Compact car to haul my kayak

I have a 10ft 40-something pound Lifetime SOT. My old Focus wagon is nearing the end of life. But with SUV prices going nuts, About all I can afford is a compact car. I am looking for suggestions and good model where I can strap my yak on


My Honda Fit easily carries my 17-foot CD Prana.


New or used? Price range? The Hyundai Elantra GT (wagon) may be worth a look, though I think it was discontinued in 2021.

Like to keep it under 20k…under 18 would be even better…lol

Mini Cooper Clubman or Countryman with Turbo. Holds a 16’ Canoe & 17.5’ sea kayak. My wife says she’s always in the shade with her two boats on the car. Kinda nice in a deluge too.

Oh, she says the Turbo helps make the boats more secure. Riiiiiiight! :wink:

See you on the water,
Marshall Seddon
The River Connection, Inc.
9 W. Market St.
Hyde Park, NY. 12538
845-229-0595 main
845-242-4731 mobile
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I haul an 18’ and 16’ kayak on a Mazda CX5. A fruend used to haul her daughter’s 20’ racing kayak on a Smart Car. Vehicle size
does not matter, it’s your rack arrangement.

Look at a used Hyundai Santa Fe or Tucson. I had a Sante Fe and loved it, only sold it because a prior owner had not kept the frame clean and it was showing structural rust. They are really well built, reliable and comfortable cars. The only reason I did not buy another is I wanted a manual stick, which Hyundai no longer offered, but Mazda did.

Also liked that you could open the rear hatch window separately from the hatch which made it simpler to get stuff in and out of the back when a boat was on the roof rack.

And used Hyundais sell for less than more popular brands like Honda and Toyota.

I would love to have this as an option.

I have several times regretted that I did not have the patience ro get a new Santa Fe in 2015 instead of the Mazda. By patience I mean that I made two trips to the local Hyundai dealer and was unable to get a salesperson to attend to me after waiting 90 minutes the first time and over 2 hours the second. Not like I was a stranger to them since they had been servicing my prior Santa Fe and Subaru for me for 5 years. They were crowded, but I also could not help but notice that single men and couples were being better serviced than I was, even ones who arrived after I did. So I got pissed and walked across the road to the newly opened Mazda dealer who treated me like royalty, even got a female sales associate so I was spared the usual patronizing and snotty attitude I have encountered in the past at all-male staffed dealerships.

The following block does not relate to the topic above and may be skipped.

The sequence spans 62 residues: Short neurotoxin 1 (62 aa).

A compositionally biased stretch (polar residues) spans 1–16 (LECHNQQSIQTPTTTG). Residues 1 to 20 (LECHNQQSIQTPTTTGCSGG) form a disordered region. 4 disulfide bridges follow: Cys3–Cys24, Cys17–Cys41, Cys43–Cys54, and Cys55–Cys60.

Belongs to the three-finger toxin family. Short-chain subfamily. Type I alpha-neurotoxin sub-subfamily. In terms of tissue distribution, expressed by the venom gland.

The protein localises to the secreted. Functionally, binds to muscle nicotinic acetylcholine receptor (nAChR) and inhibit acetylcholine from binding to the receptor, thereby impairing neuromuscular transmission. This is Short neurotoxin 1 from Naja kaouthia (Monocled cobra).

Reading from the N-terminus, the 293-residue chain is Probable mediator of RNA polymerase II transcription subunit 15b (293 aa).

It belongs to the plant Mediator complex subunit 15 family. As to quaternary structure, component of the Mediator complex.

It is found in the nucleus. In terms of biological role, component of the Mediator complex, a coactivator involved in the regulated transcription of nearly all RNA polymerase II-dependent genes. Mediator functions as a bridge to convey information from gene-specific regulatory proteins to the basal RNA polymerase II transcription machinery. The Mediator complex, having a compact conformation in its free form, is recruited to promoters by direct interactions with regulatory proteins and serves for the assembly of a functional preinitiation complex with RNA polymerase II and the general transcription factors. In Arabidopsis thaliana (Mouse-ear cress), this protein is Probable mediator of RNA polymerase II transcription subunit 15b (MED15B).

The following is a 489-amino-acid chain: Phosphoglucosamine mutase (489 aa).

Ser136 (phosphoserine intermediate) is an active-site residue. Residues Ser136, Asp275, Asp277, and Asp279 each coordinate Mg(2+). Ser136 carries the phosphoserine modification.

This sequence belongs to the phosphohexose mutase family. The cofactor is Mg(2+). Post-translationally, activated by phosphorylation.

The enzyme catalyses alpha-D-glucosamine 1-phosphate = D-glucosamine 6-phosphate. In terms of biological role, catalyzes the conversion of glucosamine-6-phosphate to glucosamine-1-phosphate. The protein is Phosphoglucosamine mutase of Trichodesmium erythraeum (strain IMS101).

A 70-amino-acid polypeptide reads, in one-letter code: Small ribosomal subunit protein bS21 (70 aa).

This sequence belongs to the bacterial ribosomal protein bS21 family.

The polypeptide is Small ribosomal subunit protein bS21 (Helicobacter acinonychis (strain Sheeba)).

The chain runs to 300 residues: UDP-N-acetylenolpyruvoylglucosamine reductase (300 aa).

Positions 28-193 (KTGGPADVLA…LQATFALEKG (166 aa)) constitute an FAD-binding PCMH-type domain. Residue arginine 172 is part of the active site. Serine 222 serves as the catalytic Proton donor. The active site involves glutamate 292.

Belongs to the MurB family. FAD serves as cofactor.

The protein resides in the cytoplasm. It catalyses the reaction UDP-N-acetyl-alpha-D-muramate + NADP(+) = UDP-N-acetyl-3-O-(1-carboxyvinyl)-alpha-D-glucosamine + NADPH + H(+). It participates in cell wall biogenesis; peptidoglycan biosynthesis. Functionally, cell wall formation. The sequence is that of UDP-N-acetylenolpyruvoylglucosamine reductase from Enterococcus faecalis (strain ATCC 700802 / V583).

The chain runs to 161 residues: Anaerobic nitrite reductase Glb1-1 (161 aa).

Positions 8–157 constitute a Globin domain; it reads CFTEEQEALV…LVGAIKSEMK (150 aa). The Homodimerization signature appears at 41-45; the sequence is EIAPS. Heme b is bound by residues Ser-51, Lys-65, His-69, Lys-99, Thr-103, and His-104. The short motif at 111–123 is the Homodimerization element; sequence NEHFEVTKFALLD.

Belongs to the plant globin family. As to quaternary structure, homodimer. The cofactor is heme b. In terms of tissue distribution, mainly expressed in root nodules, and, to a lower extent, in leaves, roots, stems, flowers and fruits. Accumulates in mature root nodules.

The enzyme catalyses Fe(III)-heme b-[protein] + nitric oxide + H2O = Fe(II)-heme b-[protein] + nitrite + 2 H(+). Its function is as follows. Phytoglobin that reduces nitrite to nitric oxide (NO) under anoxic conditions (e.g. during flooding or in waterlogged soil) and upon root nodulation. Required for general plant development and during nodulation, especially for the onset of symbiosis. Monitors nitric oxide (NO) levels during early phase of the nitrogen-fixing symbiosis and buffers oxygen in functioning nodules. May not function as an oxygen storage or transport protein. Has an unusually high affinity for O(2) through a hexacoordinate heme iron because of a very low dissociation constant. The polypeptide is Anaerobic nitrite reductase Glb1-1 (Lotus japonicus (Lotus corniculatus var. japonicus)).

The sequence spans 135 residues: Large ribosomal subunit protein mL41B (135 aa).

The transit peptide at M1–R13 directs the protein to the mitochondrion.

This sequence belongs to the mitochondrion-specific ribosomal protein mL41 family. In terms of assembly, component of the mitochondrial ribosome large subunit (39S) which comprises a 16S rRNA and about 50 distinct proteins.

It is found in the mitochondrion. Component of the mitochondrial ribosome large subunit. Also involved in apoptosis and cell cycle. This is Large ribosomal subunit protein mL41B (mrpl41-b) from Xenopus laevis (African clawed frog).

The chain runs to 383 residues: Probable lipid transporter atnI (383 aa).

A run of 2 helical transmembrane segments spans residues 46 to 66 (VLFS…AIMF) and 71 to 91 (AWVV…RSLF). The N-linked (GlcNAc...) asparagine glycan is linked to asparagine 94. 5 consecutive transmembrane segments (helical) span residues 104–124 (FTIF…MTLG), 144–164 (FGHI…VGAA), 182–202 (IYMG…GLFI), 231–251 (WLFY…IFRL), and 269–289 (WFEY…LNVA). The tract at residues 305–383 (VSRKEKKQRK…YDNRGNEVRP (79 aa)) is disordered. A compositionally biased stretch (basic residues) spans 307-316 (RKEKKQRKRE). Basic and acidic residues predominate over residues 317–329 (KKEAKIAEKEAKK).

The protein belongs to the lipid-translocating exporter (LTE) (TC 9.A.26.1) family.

The Mazda 6-speed has been a blast to drive, super reliable and gets great MPG. But I hate the egg shape of it that limits cargo access, creates a nasty blind spot on the rear diagonal and makes judging the car’s corners and clearances almost impossible with the curved windows and vague footprint. If I decide to abandon my love affair with the manual stick my next car will probably be a Santa Fe.

The Hyundai had a solid feel, more so than other marques I or partners have owned or rented (Nissan, Subaru, Honda, Toyota, VW, etc.) I felt more like a BMW or Volvo (have owned both.) Very smooth and quiet highway car for long trips with a perfect seat and pilot position. I did not appreciate that independent rear window until I know longer had it. The stupid air foil and radio antenna protuberance on the Mazda makes even cracking the rear hatch impossible once a boat is on the rack, even though there is clearance from the aftermarket Thule.

I also dislike that you can’t fold the rear seats fully flat in the Mazda, though that was also true in the 2003 Santa Fe – don’t know if they have fixed that.

I tend to judge a car on various factors, which include how easy it is to parallel park it and how I feel after a 10 hour solo interstate drive in it. The Santa Fe scored very high on both. In contrast, in the 2002 Outback I always felt half deaf (from wind and engine noise) and beaten with a club when I got to my destination.

On the parking factor, I can parallel park my 22’ long box truck conversion camper (side mirrors only) in two precise moves and get it 4" from the curb every time. After 6 years I still struggle to get the danged Mazda respectably parked in front of my house on the street on a daily basis. I love boxy vehicles but they are a dying breed. If Volvo would re-issue the 1992 740 wagon (but with front wheel drive) I would buy one in a heartbeat. Best freaking kayak loadable auto I ever had.

My Prius with Yakima rack works well as a boat hauler.

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I have a 2020 Elantra GT, and it’s a good option to consider. They stopped selling them in the USA for the 2020 model year, so you’d have to look for a used car. But like many hatchbacks, they didn’t sell well versus small SUVs, so their resale value might be poor - i.e., you might find good prices on used ones. The base car is well equipped and Hyundai’s nowadays have excellent reliability according to JD Power (too few Elantra GTs were sold to rank them individually). It’s the same car as the Hyundai I30 in Europe, but we get the same drivetrain as the USA base 2020 Hyundai Tuscon.

You might want to look at a Kia Soul. They are comfy and have a nice flat roof and in my view a cheerful personality…and a 10 year powertrain warranty. I think a new one may be within your budget.

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Get a 4 or 5 year old Subaru Crosstrek and take advantage of the raised rails to attach a Yak or Thule system.

If you are looking for a car good on gas, check out the Corolla hybrid. This thing is amazing. The regular Corolla comes in a bit less, but Toyotas last. Hyundai’s have a problem with catching fire, and apparently now so do the Chevy Bolts.